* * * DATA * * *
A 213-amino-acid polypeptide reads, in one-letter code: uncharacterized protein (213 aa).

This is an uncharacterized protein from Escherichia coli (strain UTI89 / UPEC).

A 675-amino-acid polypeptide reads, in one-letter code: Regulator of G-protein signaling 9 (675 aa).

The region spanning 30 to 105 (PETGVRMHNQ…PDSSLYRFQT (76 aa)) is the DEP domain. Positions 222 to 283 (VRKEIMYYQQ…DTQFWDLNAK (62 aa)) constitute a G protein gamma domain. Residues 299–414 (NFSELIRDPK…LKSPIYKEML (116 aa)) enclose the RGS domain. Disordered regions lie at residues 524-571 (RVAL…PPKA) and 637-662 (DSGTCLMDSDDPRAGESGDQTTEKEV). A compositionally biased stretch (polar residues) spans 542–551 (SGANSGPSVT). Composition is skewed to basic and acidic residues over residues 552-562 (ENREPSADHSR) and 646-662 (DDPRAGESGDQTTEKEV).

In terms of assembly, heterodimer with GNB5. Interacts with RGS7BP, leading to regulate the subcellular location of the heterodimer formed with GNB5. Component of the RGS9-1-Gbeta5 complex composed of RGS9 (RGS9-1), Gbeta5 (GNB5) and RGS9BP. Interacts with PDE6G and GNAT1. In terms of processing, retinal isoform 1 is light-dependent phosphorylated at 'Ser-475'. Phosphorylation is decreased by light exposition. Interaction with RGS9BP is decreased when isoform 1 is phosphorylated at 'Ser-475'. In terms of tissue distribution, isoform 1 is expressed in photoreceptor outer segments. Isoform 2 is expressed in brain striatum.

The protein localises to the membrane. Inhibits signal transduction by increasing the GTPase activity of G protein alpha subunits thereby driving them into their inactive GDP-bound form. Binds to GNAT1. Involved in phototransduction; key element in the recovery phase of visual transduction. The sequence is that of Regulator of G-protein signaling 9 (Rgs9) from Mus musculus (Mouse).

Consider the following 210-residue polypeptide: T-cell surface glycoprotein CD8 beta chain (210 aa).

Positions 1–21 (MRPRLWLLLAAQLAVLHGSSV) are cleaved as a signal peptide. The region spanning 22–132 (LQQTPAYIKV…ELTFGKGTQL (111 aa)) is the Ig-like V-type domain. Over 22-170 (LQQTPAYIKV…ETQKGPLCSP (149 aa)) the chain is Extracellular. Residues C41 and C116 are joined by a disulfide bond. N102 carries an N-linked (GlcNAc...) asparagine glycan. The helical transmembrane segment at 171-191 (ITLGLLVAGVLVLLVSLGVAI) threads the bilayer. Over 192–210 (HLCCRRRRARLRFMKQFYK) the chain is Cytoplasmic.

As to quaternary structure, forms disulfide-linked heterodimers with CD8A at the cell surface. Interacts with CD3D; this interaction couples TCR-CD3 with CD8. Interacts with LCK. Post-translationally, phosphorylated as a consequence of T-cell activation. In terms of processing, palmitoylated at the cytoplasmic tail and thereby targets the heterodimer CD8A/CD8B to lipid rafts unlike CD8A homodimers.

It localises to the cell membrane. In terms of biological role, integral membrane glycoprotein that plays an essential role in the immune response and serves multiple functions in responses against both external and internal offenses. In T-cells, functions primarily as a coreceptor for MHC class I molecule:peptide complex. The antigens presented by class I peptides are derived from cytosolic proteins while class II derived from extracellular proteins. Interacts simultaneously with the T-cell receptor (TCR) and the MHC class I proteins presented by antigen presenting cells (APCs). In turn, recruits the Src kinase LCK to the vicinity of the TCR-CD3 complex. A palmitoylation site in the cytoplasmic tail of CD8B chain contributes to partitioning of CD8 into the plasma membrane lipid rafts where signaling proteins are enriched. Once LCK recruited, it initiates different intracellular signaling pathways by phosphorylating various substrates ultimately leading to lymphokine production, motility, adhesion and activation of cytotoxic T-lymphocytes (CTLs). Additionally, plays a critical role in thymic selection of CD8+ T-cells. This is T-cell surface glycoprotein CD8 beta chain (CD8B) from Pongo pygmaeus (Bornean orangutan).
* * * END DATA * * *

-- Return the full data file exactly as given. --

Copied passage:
A 213-amino-acid polypeptide reads, in one-letter code: uncharacterized protein (213 aa).

This is an uncharacterized protein from Escherichia coli (strain UTI89 / UPEC).

A 675-amino-acid polypeptide reads, in one-letter code: Regulator of G-protein signaling 9 (675 aa).

The region spanning 30 to 105 (PETGVRMHNQ…PDSSLYRFQT (76 aa)) is the DEP domain. Positions 222 to 283 (VRKEIMYYQQ…DTQFWDLNAK (62 aa)) constitute a G protein gamma domain. Residues 299–414 (NFSELIRDPK…LKSPIYKEML (116 aa)) enclose the RGS domain. Disordered regions lie at residues 524-571 (RVAL…PPKA) and 637-662 (DSGTCLMDSDDPRAGESGDQTTEKEV). A compositionally biased stretch (polar residues) spans 542–551 (SGANSGPSVT). Composition is skewed to basic and acidic residues over residues 552-562 (ENREPSADHSR) and 646-662 (DDPRAGESGDQTTEKEV).

In terms of assembly, heterodimer with GNB5. Interacts with RGS7BP, leading to regulate the subcellular location of the heterodimer formed with GNB5. Component of the RGS9-1-Gbeta5 complex composed of RGS9 (RGS9-1), Gbeta5 (GNB5) and RGS9BP. Interacts with PDE6G and GNAT1. In terms of processing, retinal isoform 1 is light-dependent phosphorylated at 'Ser-475'. Phosphorylation is decreased by light exposition. Interaction with RGS9BP is decreased when isoform 1 is phosphorylated at 'Ser-475'. In terms of tissue distribution, isoform 1 is expressed in photoreceptor outer segments. Isoform 2 is expressed in brain striatum.

The protein localises to the membrane. Inhibits signal transduction by increasing the GTPase activity of G protein alpha subunits thereby driving them into their inactive GDP-bound form. Binds to GNAT1. Involved in phototransduction; key element in the recovery phase of visual transduction. The sequence is that of Regulator of G-protein signaling 9 (Rgs9) from Mus musculus (Mouse).

Consider the following 210-residue polypeptide: T-cell surface glycoprotein CD8 beta chain (210 aa).

Positions 1–21 (MRPRLWLLLAAQLAVLHGSSV) are cleaved as a signal peptide. The region spanning 22–132 (LQQTPAYIKV…ELTFGKGTQL (111 aa)) is the Ig-like V-type domain. Over 22-170 (LQQTPAYIKV…ETQKGPLCSP (149 aa)) the chain is Extracellular. Residues C41 and C116 are joined by a disulfide bond. N102 carries an N-linked (GlcNAc...) asparagine glycan. The helical transmembrane segment at 171-191 (ITLGLLVAGVLVLLVSLGVAI) threads the bilayer. Over 192–210 (HLCCRRRRARLRFMKQFYK) the chain is Cytoplasmic.

As to quaternary structure, forms disulfide-linked heterodimers with CD8A at the cell surface. Interacts with CD3D; this interaction couples TCR-CD3 with CD8. Interacts with LCK. Post-translationally, phosphorylated as a consequence of T-cell activation. In terms of processing, palmitoylated at the cytoplasmic tail and thereby targets the heterodimer CD8A/CD8B to lipid rafts unlike CD8A homodimers.

It localises to the cell membrane. In terms of biological role, integral membrane glycoprotein that plays an essential role in the immune response and serves multiple functions in responses against both external and internal offenses. In T-cells, functions primarily as a coreceptor for MHC class I molecule:peptide complex. The antigens presented by class I peptides are derived from cytosolic proteins while class II derived from extracellular proteins. Interacts simultaneously with the T-cell receptor (TCR) and the MHC class I proteins presented by antigen presenting cells (APCs). In turn, recruits the Src kinase LCK to the vicinity of the TCR-CD3 complex. A palmitoylation site in the cytoplasmic tail of CD8B chain contributes to partitioning of CD8 into the plasma membrane lipid rafts where signaling proteins are enriched. Once LCK recruited, it initiates different intracellular signaling pathways by phosphorylating various substrates ultimately leading to lymphokine production, motility, adhesion and activation of cytotoxic T-lymphocytes (CTLs). Additionally, plays a critical role in thymic selection of CD8+ T-cells. This is T-cell surface glycoprotein CD8 beta chain (CD8B) from Pongo pygmaeus (Bornean orangutan).